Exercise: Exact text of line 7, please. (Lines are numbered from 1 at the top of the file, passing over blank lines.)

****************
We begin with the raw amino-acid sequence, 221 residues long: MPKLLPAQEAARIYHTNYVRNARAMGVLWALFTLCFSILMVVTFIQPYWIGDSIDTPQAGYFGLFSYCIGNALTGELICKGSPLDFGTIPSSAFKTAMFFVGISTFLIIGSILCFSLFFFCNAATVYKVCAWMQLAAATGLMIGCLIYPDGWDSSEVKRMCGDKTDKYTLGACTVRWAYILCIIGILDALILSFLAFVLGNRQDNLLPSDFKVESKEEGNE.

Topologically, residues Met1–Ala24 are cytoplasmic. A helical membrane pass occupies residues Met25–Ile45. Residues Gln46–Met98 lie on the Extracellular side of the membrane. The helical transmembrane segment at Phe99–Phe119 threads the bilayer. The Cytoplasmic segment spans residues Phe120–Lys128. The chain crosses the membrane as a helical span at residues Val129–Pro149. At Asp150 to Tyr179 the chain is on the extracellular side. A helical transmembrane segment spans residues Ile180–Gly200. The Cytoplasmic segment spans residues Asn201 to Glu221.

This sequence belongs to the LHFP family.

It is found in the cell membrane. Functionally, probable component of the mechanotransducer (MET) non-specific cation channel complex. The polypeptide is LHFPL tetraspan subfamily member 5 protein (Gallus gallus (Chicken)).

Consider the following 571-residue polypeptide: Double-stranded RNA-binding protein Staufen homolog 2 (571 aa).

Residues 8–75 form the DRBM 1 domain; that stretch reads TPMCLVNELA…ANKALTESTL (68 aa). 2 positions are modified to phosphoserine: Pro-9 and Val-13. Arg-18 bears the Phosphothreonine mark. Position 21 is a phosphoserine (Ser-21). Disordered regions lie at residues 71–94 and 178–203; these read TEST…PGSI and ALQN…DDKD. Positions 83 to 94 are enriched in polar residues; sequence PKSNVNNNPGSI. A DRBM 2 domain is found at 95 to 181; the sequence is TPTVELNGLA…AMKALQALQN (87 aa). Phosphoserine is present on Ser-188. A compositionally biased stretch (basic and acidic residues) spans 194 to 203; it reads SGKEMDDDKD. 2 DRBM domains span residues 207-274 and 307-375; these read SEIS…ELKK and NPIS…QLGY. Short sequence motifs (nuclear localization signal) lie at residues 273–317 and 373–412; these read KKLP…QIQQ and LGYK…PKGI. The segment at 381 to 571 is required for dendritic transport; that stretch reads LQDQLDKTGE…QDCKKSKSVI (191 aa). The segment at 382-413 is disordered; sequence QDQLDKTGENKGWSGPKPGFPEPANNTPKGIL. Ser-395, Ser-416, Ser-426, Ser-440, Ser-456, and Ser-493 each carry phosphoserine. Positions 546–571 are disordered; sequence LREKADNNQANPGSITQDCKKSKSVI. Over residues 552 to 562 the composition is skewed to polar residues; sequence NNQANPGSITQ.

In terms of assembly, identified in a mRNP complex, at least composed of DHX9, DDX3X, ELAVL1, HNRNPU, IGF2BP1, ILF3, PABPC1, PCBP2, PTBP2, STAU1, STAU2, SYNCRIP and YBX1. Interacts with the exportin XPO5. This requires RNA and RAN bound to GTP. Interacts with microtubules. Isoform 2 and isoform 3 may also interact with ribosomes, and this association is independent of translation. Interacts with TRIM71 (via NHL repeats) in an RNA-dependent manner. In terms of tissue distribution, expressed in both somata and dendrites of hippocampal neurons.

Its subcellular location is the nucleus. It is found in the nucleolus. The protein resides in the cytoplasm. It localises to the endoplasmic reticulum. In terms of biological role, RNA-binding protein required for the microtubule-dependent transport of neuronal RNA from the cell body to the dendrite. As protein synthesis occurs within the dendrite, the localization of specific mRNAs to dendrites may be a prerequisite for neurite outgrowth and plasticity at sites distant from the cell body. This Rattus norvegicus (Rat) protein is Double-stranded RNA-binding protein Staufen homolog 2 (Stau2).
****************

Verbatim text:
In terms of assembly, identified in a mRNP complex, at least composed of DHX9, DDX3X, ELAVL1, HNRNPU, IGF2BP1, ILF3, PABPC1, PCBP2, PTBP2, STAU1, STAU2, SYNCRIP and YBX1. Interacts with the exportin XPO5. This requires RNA and RAN bound to GTP. Interacts with microtubules. Isoform 2 and isoform 3 may also interact with ribosomes, and this association is independent of translation. Interacts with TRIM71 (via NHL repeats) in an RNA-dependent manner. In terms of tissue distribution, expressed in both somata and dendrites of hippocampal neurons.